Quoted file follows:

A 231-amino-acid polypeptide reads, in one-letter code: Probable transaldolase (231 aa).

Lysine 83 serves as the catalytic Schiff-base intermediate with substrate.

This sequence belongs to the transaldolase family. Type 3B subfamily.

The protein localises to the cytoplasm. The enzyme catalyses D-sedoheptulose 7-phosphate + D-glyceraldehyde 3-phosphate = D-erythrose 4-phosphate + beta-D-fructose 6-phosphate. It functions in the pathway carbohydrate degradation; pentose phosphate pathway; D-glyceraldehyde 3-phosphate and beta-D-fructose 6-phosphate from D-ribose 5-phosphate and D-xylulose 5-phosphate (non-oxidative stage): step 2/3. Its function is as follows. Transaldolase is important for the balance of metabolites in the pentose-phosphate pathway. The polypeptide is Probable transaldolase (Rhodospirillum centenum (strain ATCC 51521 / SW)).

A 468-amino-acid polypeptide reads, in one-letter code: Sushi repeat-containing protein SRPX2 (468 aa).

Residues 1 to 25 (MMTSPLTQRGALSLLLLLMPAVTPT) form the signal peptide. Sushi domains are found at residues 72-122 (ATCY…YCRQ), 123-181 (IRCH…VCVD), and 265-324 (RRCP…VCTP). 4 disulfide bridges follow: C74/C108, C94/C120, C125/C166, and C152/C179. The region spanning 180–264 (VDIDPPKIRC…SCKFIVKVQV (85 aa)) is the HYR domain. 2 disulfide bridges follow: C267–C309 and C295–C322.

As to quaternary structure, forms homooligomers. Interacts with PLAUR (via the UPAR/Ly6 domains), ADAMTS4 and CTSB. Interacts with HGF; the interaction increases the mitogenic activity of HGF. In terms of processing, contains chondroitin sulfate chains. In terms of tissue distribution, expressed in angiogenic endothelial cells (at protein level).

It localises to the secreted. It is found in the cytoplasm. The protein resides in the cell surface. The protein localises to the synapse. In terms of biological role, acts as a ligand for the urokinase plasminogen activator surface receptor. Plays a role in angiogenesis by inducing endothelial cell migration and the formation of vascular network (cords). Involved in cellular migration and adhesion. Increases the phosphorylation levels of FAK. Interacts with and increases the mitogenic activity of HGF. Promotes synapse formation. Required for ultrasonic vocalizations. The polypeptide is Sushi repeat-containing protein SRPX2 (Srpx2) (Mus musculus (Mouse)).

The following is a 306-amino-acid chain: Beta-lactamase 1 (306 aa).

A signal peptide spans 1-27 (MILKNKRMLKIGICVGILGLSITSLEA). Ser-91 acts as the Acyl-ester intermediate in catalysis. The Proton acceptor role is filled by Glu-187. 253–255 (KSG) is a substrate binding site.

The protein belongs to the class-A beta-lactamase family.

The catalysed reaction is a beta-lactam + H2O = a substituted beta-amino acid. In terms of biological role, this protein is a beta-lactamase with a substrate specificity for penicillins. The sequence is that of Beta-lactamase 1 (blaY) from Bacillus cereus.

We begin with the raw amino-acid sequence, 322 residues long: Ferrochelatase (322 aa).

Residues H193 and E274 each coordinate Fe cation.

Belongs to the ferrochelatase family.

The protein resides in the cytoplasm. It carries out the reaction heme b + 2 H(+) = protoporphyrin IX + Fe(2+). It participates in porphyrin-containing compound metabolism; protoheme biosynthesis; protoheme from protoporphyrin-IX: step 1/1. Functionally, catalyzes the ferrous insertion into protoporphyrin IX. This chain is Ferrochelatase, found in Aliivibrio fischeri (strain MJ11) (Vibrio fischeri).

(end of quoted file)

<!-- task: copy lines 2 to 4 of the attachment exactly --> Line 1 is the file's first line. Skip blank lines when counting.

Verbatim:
Lysine 83 serves as the catalytic Schiff-base intermediate with substrate.

This sequence belongs to the transaldolase family. Type 3B subfamily.

The protein localises to the cytoplasm. The enzyme catalyses D-sedoheptulose 7-phosphate + D-glyceraldehyde 3-phosphate = D-erythrose 4-phosphate + beta-D-fructose 6-phosphate. It functions in the pathway carbohydrate degradation; pentose phosphate pathway; D-glyceraldehyde 3-phosphate and beta-D-fructose 6-phosphate from D-ribose 5-phosphate and D-xylulose 5-phosphate (non-oxidative stage): step 2/3. Its function is as follows. Transaldolase is important for the balance of metabolites in the pentose-phosphate pathway. The polypeptide is Probable transaldolase (Rhodospirillum centenum (strain ATCC 51521 / SW)).